This briefing detailed the progress of media freedom in newly democratic states, especially within Eastern Europe. The role of the media in the democratization process and methods for promoting freedom of the media were examined as well. Witnesses testifying at the hearing – including David Webster, Chairman of the  Trans-Atlantic Dialogue on European Broadcasting and Sandra Pralong, President of Democracy Works – detailed several major values that a free media promotes in the democratic process, including peaceful social change, education of the democratic electorate, dissenting opinions about the government and society in general, and transparency of political corruption.

  • Nagorno-Karabakh

    In this briefing, which CSCE Staff Director Samuel G. Wise chaired, the focus was on the conflict that had then recently transpired between the countries of Armenia and Azerbaijan. More specifically, the two countries had had a territorial dispute regarding the area of Nagorno-Karabakh. This dispute had manifested itself into all-out violence that had claimed around 15 million lives at the time of the briefing, as well as creating well over a million refugees. The briefing was the fifth in a series of briefings and hearings that the Helsinki Commission had held since 1988 regarding Nagorno-Karabakh. Fortunately, also at the time of this briefing, there had been very few armed clashes for a couple of months, and the warring factions had observed an informal cease fire. Actually, just three days prior to the briefing, the Defense Ministers of Armenia, Azerbaijan, and Nagorno-Karabakh jointly noted the success of the cease fire and looked forward to a more comprehensive resolution of the conflict. With this decrease in violence, attention had shifted to the international diplomatic plane. The CSCE and the Russians had put forward at least somewhat similar cease fire plans, albeit with competition for adherence. The ultimate end of both approaches was a broader agreement about the status of Nagorno-Karabakh and making peace in the region. The purpose of the briefing, then, was to discuss the possible framework of a political settlement.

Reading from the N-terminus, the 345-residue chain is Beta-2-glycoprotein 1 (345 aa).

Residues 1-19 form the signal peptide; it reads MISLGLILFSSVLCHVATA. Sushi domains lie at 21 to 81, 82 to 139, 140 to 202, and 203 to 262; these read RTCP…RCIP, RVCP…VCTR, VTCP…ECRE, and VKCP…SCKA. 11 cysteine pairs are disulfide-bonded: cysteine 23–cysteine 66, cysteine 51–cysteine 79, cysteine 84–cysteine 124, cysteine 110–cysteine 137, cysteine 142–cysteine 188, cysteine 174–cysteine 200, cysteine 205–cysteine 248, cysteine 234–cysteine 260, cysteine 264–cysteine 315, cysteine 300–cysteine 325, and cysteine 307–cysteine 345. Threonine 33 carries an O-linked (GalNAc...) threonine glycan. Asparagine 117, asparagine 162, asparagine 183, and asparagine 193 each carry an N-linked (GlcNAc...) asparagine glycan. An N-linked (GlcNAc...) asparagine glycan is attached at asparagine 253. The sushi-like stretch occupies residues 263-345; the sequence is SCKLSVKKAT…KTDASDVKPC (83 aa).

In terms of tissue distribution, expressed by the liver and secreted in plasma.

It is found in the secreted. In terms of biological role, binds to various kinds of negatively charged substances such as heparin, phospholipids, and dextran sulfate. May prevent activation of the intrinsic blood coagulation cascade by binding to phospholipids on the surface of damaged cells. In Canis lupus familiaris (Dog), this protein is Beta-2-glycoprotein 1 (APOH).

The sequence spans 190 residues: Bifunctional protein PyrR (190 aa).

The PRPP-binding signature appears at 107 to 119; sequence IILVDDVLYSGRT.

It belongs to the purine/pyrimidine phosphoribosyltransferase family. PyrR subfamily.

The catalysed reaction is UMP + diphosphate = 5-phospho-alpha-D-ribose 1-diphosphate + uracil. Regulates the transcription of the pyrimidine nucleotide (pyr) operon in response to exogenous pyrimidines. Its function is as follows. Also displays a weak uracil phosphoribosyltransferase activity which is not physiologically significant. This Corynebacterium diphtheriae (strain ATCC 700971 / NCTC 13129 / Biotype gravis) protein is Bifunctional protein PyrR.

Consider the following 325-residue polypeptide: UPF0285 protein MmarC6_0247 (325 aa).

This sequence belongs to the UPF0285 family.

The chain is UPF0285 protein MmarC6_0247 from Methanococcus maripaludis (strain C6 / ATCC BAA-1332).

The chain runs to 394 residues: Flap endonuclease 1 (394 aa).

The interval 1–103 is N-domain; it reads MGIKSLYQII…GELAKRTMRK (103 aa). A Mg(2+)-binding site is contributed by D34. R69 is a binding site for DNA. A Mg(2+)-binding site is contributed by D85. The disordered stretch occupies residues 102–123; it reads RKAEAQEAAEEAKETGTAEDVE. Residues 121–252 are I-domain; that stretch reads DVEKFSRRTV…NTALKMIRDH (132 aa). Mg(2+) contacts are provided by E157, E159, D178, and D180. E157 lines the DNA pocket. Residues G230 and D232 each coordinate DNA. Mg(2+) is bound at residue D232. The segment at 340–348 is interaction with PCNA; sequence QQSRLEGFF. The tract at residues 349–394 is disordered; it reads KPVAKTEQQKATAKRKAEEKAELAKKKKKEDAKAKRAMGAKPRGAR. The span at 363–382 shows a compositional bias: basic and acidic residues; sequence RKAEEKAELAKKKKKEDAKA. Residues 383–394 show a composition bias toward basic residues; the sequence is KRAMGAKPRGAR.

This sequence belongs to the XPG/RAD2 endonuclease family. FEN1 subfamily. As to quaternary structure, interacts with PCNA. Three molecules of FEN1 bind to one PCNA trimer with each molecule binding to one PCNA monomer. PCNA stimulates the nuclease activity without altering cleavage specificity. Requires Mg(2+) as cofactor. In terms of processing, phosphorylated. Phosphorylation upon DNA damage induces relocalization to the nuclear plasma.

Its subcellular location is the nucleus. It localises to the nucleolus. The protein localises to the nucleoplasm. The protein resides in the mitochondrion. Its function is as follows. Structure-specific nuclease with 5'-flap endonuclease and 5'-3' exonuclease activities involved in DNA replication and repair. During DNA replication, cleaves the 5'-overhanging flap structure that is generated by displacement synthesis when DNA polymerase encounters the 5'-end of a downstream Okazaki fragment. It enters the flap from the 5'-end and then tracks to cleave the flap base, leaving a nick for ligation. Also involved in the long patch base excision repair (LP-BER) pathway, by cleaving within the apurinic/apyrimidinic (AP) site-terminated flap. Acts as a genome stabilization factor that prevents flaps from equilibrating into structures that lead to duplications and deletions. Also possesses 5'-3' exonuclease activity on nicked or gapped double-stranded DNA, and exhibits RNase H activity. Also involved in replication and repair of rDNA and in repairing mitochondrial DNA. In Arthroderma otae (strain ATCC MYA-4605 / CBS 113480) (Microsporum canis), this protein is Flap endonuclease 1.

• Report: Human Rights and Democratization in Romania

    Romania's ongoing journey toward democracy is generally viewed, even by the government of Romania, as slower and more circuitous than that of its neighbors. Romania has certainly had farther to go; Nicolae Ceausescu's regime was the most repressive and demoralizing of the Warsaw Pact countries. Yet Romania's gloomy distinctiveness carried into the post-Ceausescu era. The Romanian revolution of December 1989 was the bloodiest of the region. The early months of 1990 were marked by confusion and tension, including violent inter-ethnic clashes. The first free elections of May 1990 were tainted by serious irregularities in the campaign period; one month later, thousands of pro-government miners rampaged through Bucharest, bludgeoning anti-communist demonstrators and ransacking opposition party headquarters. This inauspicious outset led many observers to question the prospects for reform. Many doubted the democratic credentials of the new Romanian leadership, alleging that the revolution had been "hijacked" or "stolen" Reports of harassment and intimidation persisted, extreme nationalists secured positions of influence, and popular faith in democratic institutions was shaken by discrimination and corruption. Meanwhile, the economic situation deteriorated rapidly, and in September 1991 the miners returned to Bucharest, this time to. overthrow the government they once claimed to defend. Yet Romania today has made real and significant progress in the area ·of human rights and democratization. Local and general elections held in 1992 met international standards. A new constitution was adopted, as was legislation aimed at establishing a state based on the rule of law. Efforts were made to secure parliamentary oversight for internal security forces, steps were taken to improve inter-ethnic relations, and licenses were distributed for independent local television and radio stations. The aura of fear and intimidation has dissipated significantly, and a number of domestic human rights and civic organizations are actively working, sometimes with the cooperation of state authorities, to improve Romania's human rights performance.

  • Banned Turkish Parliamentarians Discuss State of Democracy in Turkey